NC joins whistleblower case against Insys over alleged opiod kickbacks

The case includes a former sales rep who said the drug was often prescribed off-label

A box of the Fentanyl-based drug Subsys, made by Insys Therapeutics Inc, appears in an undated photograph provided by the U.S. Attorney's Office for the Southern District of Alabama. U.S. Attorney's Office for the Southern District of Alabama/Handout via REUTERS/File photo

RALEIGH — The N.C. Department of Justice joined in whistleblower litigation led by the U.S. Department of Justice accusing Insys Therapeutics of trying to generate more profit by paying kickbacks to doctors to prescribe powerful opioid medications.

The government’s involvement was disclosed in a filing made public on Monday.  Six U.S. other states— California, Colorado, Indiana, New York and Virginia — have also joined the case against Insys, according to the filing in U.S. District Court in Los Angeles.

The litigation comes amid a wave of related criminal cases against medical practitioners, and former executives and sales representatives employed by Insys, including its billionaire founder John Kapoor.

In a separate filing, the Justice Department asked that the litigation be put on hold until the criminal cases were resolved.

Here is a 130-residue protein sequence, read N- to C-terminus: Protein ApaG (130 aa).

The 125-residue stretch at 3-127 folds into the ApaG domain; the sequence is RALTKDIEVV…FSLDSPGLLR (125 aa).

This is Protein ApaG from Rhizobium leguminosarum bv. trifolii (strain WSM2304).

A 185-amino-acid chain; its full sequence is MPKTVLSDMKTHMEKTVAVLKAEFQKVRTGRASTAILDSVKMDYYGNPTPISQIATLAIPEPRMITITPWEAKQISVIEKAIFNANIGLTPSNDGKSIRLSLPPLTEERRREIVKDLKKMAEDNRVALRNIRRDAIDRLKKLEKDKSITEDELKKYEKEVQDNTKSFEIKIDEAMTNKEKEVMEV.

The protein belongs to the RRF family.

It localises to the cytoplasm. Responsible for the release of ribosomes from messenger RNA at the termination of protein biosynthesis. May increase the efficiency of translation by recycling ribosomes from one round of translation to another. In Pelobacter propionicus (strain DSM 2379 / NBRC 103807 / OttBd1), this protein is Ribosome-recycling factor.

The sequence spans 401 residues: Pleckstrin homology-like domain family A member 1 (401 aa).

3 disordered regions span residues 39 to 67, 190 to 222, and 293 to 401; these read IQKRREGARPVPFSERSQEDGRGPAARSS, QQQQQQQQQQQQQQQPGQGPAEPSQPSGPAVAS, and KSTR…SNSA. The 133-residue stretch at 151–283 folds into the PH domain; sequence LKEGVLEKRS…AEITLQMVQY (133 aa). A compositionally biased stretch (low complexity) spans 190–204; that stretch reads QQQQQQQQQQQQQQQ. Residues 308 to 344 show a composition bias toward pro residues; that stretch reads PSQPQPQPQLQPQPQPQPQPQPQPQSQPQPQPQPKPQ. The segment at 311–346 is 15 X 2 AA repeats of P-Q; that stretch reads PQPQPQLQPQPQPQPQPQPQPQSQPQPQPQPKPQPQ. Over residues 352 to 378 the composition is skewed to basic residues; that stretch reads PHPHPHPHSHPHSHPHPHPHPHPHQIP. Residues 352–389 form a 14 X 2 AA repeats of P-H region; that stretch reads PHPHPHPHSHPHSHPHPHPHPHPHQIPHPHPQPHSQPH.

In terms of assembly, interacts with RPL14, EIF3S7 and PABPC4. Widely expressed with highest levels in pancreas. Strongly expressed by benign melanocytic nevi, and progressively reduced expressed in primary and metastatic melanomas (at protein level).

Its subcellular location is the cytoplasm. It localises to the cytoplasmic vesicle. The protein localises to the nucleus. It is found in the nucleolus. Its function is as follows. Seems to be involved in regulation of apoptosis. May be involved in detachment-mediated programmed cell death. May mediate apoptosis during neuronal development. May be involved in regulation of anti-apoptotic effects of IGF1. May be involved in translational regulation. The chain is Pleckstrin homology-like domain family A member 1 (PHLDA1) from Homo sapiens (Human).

Subsys is an under-the-tongue spray approved to treat severe pain in cancer patients who are already receiving and tolerant to around-the-clock opioid therapy. The government accused Insys of having since 2012 offered “sham” speaking fees and lavish meals to induce doctors to prescribe Subsys.

It also said Insys knowingly caused Medicare to pay for Subsys by encouraging doctors to prescribe it when it was not needed, or by misrepresenting patients’ diagnoses.

Federal prosecutors in Boston have said Kapoor and six other former Insys executives and managers schemed to bribe doctors to prescribe Subsys and to defraud insurers into paying for it.

The litigation that the government joined included a 2013 lawsuit by Maria Guzman, a former Insys sales representative who said doctors improperly prescribed Subsys for off-label uses such as treating back pain.

She sued under the False Claims Act, which lets private whistleblowers sue on the government’s behalf and share in recoveries.

Reuters News Service contributed to this report.